With three teenage boys in my house, including my oldest who is going off to college in the fall, I have been encouraging my boys to learn to cook some of their favorite foods. Cooking really isn’t that difficult, and anyone who masters a few simple techniques can learn to make a variety of dishes. Although my kids would rather heat something up in the toaster oven or microwave, I’m happy they’ll have a few cooking skills under their belt before they fly the coup. Besides, I tell them that their future wives will love it if they can cook. It’s really impressive (at least I think so!).
Matthew Locricchio’s Teen Cuisine cookbook is just over 200 pages, and contains over 50 recipes, ranging from simple, quick and easy recipes like Red Salsa to more complicated, multi-step recipes like Chicken Pot Pie using homemade pastry. Accompanying many of Chef Locricchio’s recipes are large eye-popping photographs by award winning photographer James Peterson.
All of Chef Locricchio’s recipes call for whole ingredients – you won’t find any recipes using cream of mushroom soup. Chef Locricchio encourages teens to get into the kitchen and cook, using the best ingredients they can afford, including local and organic ingredients. He discourages readers from using “mystery ingredients, partially hydrogenated oils, and the unpronounceable chemicals that are part of packaged or prepared foods.” In addition to all the recipes in this cookbook, Chef Locricchio includes a section on general cooking safety, knife safety, kitchen ingredient essentials (including anchovies, arugula, radicchio, buckwheat and spelt flour, not your typical teenage fare), a metric conversion chart, and illustrations of kitchen equipment and utensils.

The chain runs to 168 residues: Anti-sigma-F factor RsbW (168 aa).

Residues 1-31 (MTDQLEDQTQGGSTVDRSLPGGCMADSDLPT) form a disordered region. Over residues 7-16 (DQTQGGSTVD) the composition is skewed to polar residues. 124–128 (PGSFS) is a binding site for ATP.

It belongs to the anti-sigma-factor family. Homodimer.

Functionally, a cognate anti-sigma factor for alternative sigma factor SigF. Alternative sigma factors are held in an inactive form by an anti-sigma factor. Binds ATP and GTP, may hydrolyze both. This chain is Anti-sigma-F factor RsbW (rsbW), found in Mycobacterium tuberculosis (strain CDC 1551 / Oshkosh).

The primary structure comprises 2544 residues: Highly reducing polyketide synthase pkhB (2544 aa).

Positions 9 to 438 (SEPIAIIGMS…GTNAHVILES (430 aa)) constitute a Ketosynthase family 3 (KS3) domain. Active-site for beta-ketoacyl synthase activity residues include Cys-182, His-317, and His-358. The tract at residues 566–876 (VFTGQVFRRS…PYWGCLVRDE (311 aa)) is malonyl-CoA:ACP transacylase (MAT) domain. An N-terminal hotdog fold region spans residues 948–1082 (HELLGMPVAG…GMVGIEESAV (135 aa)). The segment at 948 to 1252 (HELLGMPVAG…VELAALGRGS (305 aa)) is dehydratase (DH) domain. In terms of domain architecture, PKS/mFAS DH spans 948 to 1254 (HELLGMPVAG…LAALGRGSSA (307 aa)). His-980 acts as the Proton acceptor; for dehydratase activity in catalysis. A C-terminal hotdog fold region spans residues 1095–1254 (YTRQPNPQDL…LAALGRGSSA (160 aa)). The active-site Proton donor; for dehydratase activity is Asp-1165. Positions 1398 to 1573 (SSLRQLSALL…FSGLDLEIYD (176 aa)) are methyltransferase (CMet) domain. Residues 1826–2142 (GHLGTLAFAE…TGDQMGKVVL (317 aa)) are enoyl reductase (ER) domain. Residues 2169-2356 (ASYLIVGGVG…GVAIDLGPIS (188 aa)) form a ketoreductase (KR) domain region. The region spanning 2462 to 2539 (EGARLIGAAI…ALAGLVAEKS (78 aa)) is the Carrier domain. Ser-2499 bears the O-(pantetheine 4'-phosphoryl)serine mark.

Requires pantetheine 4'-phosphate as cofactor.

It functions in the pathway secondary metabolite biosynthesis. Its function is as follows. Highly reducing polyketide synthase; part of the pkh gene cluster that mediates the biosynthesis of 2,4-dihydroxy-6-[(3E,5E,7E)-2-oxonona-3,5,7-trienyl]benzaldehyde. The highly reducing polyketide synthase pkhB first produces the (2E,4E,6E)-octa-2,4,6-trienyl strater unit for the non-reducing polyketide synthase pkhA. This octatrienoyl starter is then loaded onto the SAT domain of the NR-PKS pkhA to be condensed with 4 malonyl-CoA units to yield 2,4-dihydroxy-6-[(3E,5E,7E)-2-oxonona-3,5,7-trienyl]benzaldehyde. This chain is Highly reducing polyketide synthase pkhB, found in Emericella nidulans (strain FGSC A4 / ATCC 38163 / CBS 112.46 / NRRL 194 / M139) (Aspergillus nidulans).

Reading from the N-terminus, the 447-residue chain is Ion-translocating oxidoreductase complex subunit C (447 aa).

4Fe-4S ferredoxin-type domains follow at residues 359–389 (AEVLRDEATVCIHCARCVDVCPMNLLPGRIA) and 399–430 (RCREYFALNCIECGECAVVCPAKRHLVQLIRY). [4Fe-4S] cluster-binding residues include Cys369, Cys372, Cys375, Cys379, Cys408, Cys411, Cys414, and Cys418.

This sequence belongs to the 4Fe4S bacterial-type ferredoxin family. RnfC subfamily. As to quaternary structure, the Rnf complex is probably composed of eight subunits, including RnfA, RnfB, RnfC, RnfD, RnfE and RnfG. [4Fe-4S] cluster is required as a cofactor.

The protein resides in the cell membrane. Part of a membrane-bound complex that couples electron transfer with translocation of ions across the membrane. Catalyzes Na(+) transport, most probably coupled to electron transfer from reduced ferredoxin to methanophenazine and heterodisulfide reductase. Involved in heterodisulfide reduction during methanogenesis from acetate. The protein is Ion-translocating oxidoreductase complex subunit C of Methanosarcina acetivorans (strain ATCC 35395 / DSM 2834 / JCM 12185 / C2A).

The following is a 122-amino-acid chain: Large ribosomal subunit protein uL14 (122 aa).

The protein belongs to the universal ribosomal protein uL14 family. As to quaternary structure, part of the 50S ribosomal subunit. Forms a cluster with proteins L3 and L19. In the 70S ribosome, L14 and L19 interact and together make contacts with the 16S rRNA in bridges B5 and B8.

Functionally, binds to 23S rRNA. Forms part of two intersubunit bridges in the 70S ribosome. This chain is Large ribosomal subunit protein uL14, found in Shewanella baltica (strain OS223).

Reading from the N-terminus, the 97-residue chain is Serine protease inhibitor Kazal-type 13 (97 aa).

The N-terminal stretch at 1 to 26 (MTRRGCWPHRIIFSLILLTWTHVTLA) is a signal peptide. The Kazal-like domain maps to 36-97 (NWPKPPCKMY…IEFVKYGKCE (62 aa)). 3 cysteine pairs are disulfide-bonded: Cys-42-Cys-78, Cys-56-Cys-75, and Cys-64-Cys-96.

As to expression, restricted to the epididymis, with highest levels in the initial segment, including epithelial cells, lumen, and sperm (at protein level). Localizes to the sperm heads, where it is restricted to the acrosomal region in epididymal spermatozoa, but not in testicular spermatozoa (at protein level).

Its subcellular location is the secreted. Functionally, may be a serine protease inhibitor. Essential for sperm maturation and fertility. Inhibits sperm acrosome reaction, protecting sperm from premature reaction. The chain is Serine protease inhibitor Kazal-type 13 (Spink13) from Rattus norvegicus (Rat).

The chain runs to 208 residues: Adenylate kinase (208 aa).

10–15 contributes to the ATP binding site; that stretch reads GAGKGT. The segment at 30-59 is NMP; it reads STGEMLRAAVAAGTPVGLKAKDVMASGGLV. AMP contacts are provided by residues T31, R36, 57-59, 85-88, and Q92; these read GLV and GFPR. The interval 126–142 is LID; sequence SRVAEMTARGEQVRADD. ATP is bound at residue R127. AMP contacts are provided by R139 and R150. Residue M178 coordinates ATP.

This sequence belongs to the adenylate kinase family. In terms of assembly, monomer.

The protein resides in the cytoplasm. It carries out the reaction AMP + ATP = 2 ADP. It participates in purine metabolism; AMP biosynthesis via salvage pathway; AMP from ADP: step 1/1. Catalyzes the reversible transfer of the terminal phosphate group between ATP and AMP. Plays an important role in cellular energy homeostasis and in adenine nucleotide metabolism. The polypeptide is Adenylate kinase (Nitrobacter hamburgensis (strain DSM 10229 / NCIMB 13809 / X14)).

Chef Locricchio’s cookbook tries to reach a broad audience, from the novice teenager cook to the more experienced. He doesn’t dumb down cooking, but instead attempts to engage teenagers of all skill levels, and tantalize the taste buds of more sophisticated palates.
The recipes in Teen Cuisine are organized by course and several highlighted categories:
• Brilliant Breakfasts
• Snacks and Co-Stars
• Celebrity Soups
• Star-Studded Salads and Dressings
• Sandwich and Burger Show Stoppers
• Pizza Coast To Coast
• Side Shows
• Shooting Star Entrees
• Red-Carpet Desserts
I’ve found the best way to review a cookbook is to select a handful of recipes, cook them, and then conduct a taste testing (my favorite part!). For this cookbook review, I asked my boys to choose a few recipes that appealed to them, and was not one bit surprised to see that The Playland Ice Cream Sandwich was among them – what teenager wouldn’t want a chocolate drenched ice cream cookie sandwich for dessert! To round out the recipe testing, I chose a variety of other dishes, based on difficulty level, including Red Bread, Crisp Oven Fries, and Stuyvesant Corn and Potato Chowder. The Red Bread, featured on the front cover of Teen Cuisine, received rave reviews from my teenage boys.